Avoiding the mishaps and misunderstandings of Christmas 


Christmas can be a fabulous time of year. However, according to the NHS and The Royal Society for the Prevention of Accidents (RoSPA), there are more accidents and mishaps involving humans and our four-legged friends than usual around the festivities.

There is a plethora of seasonal hazards lurking: glass decorations, trailing cables from lights, tinsel-covered stair bannisters, open fires, new toys, visitors, over-excited people, and additional pets. Plus, the is array of potential perils in the kitchen and mischievious folk of all ages; Bah humbug sorry if I sound like a Grinch, but once you factor in alcohol, it’s easy to appreciate how folks can fall foul of the festive season.

According to RoSPA, over 80,000 people need hospital treatment for injuries and burns during the festive period and with emergency services under increasing strain and GPs and chemists shutting down, we need to be mindful and self-sufficient over the Christmas period to avoid missing out on the jollities or ending up in the emergency department (ED) or making an urgent and costly visit to the vet.

Here’s an essential guide to staying safe and avoiding becoming a Christmas statistic. 

1.Allergies. Gatherings and celebrations are particularly critical times for people who need to take extra special care with food, such as those with Coeliac diseases or have food allergies, especially to nuts. Cross-contamination and nut residues are easy to miss for the unaware. While the 14 major allergens are highlighted in bold on the ingredient list of pre-packed food, extra caution may be needed with catered food and the offerings that guests may bring – which can be a sensitive subject. Reality check – managing pets snaffling unsuitable food requires eagle eyes.

2. Alcohol. The dreaded ‘turkey incidents’ (kitchen mishaps) are more likely to happen to those who have overdone the alcohol or started too early; sorry to be a party popper, but it’s true. Plus, if you have children in your home or staying over, it is wise to ensure any residual alcohol is emptied from glasses and bottles before heading to bed. Little ones are often the first down in the morning, and swigging the remains of grown-ups’ drinks is a common reason kids end up in the ED. If the worst happens and someone collapses after drinking alcohol, check they are breathing and then roll them onto their side into the recovery position to keep their airway clear. Safety check – Due to the risk of vomiting and choking, please do not leave them on their own. Call 999 for all under 18s and 111 for any other concerns.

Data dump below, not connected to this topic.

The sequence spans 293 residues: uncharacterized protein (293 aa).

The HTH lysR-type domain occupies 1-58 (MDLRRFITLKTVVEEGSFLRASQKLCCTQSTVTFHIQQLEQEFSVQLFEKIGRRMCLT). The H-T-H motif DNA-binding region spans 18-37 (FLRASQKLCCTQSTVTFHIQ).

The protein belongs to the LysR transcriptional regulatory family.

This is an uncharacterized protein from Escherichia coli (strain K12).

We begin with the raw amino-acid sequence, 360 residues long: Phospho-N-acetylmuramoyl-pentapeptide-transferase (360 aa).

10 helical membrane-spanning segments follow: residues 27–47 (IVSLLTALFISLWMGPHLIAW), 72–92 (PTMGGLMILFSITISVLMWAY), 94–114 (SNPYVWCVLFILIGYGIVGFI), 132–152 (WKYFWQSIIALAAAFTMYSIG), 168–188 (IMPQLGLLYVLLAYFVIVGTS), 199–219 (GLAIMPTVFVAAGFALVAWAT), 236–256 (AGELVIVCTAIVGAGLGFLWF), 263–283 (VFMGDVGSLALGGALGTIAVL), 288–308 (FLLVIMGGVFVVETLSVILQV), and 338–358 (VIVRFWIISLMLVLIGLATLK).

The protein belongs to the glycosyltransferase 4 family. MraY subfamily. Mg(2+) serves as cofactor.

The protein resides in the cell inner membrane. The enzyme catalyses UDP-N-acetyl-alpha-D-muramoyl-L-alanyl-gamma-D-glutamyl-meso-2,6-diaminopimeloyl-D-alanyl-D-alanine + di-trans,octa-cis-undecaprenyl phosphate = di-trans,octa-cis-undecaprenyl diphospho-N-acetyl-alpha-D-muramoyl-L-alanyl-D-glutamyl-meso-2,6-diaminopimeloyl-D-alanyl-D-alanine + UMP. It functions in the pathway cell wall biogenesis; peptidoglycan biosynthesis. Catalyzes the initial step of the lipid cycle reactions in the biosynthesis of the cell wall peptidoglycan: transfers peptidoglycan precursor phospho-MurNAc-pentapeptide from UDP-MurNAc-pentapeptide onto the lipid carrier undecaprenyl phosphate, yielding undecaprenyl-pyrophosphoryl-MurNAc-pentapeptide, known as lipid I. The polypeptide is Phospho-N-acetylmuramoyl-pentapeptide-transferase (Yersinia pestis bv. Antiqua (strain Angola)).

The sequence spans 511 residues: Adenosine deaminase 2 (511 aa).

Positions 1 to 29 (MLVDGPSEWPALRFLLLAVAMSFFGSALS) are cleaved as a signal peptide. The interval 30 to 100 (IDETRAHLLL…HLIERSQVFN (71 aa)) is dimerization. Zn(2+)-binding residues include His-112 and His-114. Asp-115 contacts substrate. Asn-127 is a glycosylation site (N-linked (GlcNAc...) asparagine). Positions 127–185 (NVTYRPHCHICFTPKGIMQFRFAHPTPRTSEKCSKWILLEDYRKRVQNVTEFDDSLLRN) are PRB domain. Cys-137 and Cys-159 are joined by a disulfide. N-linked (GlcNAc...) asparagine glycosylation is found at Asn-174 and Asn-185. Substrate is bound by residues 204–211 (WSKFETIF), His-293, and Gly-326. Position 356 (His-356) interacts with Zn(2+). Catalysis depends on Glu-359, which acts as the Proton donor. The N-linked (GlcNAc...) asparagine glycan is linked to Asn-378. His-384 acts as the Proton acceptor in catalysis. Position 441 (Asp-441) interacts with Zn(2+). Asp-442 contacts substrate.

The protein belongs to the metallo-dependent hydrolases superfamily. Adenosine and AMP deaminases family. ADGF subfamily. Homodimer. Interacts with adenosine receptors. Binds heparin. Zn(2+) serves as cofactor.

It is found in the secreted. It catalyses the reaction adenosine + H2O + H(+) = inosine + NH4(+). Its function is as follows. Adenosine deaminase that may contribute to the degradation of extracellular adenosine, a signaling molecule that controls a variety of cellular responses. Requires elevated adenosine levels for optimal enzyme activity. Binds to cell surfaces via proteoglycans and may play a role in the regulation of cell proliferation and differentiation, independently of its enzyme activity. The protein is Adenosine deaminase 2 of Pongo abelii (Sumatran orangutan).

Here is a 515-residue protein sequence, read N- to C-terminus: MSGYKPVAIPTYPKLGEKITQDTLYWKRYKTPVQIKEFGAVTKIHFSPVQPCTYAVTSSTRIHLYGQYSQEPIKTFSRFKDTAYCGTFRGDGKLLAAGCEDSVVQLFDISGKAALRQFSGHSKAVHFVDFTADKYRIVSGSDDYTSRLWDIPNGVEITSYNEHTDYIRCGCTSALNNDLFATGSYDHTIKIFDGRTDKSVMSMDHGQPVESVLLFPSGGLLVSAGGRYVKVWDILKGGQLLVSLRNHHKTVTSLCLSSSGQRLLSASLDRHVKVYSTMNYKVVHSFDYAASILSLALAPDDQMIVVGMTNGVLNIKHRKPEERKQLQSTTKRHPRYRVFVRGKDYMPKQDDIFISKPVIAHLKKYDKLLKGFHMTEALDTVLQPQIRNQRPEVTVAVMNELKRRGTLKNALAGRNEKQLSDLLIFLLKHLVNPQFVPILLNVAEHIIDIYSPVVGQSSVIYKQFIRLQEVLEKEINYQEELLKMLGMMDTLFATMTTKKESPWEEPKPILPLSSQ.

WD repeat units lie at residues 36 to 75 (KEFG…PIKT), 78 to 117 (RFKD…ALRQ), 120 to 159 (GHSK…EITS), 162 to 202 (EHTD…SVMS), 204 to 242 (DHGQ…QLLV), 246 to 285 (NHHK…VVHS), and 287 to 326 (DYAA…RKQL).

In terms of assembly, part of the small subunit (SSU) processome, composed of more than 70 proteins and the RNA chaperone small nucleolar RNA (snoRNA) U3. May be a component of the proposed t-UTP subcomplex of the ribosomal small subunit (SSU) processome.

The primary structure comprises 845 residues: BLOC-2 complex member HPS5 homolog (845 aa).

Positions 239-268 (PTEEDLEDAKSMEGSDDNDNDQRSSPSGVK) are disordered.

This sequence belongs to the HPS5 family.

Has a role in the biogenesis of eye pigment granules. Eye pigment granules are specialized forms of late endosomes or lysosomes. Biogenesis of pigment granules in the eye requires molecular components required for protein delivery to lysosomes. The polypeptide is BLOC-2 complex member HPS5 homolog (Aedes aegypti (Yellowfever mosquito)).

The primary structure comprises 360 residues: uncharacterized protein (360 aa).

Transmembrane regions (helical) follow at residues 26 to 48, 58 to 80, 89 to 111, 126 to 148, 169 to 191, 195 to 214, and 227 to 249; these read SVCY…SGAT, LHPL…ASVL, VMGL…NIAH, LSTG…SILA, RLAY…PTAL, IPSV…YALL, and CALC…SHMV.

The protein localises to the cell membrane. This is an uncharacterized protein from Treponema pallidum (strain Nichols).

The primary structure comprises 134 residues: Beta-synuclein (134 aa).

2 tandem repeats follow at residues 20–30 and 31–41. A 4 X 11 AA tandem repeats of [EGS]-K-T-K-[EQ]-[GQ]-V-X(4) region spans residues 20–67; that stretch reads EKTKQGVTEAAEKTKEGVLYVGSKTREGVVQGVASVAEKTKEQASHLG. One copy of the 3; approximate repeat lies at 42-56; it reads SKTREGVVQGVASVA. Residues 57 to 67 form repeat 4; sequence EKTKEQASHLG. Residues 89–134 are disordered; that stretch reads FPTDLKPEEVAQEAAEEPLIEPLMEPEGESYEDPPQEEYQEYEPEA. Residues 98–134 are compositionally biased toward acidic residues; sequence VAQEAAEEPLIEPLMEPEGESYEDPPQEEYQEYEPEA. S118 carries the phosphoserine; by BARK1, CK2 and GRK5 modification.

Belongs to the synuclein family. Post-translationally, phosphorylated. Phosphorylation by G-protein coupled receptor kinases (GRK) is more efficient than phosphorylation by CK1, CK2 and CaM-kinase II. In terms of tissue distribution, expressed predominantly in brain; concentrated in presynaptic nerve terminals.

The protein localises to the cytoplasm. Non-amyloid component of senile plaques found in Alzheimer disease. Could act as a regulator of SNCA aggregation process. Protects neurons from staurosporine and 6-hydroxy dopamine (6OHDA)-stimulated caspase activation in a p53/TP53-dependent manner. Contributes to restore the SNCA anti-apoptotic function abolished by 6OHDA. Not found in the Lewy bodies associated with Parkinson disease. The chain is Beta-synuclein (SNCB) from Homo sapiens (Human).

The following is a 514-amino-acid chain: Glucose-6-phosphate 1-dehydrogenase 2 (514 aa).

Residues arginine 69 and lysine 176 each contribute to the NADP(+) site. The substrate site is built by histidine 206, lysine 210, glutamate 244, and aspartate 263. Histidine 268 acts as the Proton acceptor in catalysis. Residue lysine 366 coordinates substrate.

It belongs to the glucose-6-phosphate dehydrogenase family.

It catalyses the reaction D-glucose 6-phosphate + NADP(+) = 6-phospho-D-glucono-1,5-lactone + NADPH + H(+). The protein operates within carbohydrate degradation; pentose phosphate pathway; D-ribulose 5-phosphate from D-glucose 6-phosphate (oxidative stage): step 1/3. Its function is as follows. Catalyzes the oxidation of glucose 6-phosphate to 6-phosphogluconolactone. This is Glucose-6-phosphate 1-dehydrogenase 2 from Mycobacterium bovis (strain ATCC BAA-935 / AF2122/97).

3. Choking. We are all at risk, but checking for sparkly and novelty items, rogue and loose decorations, magnets, batteries, and other potential choking hazards is a sensible precaution if you are expecting little ones in your home; small parts from toys, gadgets, crackers or even pieces of burst balloons can quickly become a choking hazard for children (and adults too). Also, while the berries of Holly and Mistletoe are super festive and romantic, they are highly poisonous, can cause hallucinations, and slow the heart rate. Reality check: The other group of folks at risk of choking are tipsy folks and those with neurological conditions, which Upi may be unaware of.

4. Decoration. RoSPA revealed that a staggering 2.6 million people fall annually from chairs or stools while putting up decorations, with an additional 1000 sustaining injuries while decorating their Christmas tree. Plus 1 in 50 people have fallen from the loft while getting decorations down? Who knew Christmas trees present such a risk? Interestingly, there are no statistics for injuries returning things into the attic. Reality check – use a ladder and try to place glass decorations out of the reach of toddlers and pets.

5. Fairy Lights: I love twinkly lights, but an additional 350 people a year are injured falling while putting up fairy lights, and one in 40 suffer burns or an electrical shock due to faulty or damaged fairy lights. Tragically, 26 people have died while watering their Christmas tree with the lights on. Tip: I know it is a chore, but testing lights and the wiring before putting them up is a good idea, along with not overloading sockets and avoiding cables becoming a trip hazard. Tip: Timer switches and smart plugs are easy and cost-effective ways to manage seasonal lights when the socket is out of reach or tucked behind furniture.